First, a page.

December 6 2013 Latest news:
Peter Walsh, Crime correspondent
Friday, October 4, 2013
A former BBC presenter accused of sexually assaulting a number of boys over a period spanning almost two decades has issued an apology over comments he made to the judge and prosecutor in the case, a court has heard.
Michael Souter, 60, of Low Bungay Road, Loddon, is on trial after denying 19 counts of historic child sex abuse relating to seven different boys aged between 11 and 16 which are said to have happened between 1979 and 1999.
He also denies nine counts of making and possessing indecent images of children.
Jurors at Norwich Crown Court were read a statement by Andrew Hill, defending, at the start of today’s proceedings in which Souter apologised for comments he had made on Thursday regarding Judge Mark Lucraft.
Mr Hill said: “Mike Souter makes it clear that he’s wrong to say the learned judge has any prior knowledge of witnesses or any statements or material relating to them.”
He went onto say that such comments made by his client which implied anything to the contrary were “formally withdrawn” by him.
Souter himself then issued an apology of his own to Andrew Shaw, prosecuting, from the witness box.
He said: “I would just like to say to Mr Shaw during the course of yesterday matters did get somewhat heated, I called into question his professional integrity. I apologise unreservedly for that and ask his forgiveness for that and I apologise to the court and Mr Shaw and ask that the comments be withdrawn.”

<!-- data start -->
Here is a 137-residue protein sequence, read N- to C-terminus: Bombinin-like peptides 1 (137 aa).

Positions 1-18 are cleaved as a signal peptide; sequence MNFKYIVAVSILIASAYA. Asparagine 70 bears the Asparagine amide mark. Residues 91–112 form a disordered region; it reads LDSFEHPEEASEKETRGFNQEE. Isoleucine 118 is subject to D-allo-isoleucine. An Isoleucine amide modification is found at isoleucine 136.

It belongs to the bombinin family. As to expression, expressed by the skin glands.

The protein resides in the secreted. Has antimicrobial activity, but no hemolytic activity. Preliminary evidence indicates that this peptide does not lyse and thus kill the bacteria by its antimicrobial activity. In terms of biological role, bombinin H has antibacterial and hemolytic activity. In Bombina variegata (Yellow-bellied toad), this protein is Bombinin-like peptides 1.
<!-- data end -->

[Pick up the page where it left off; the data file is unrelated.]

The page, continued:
Mr Shaw, in cross examination, put it to Souter that one of the alleged victims had been plied with drink at his home before he was abused.
Souter said the boy was “never drunk at my house” before going onto insist that “what he’s alleging never happened”.
He said it was “astonishing” that those making these allegations could remember what happened and said “people remember what they want to” before adding “a lot of embellishment” takes place.
Souter told Mr Shaw he was sure that if one of the victims was abused at his home, as alleged, he would have “told someone”.
Mr Shaw said: “Do you say to this jury an allegation of child abuse can’t be true if it’s not reported immediately?
Souter replied: “No, not at all, I realise what goes on.”
When asked if the victim was making it up Souter replied “yes”.
The trial continues.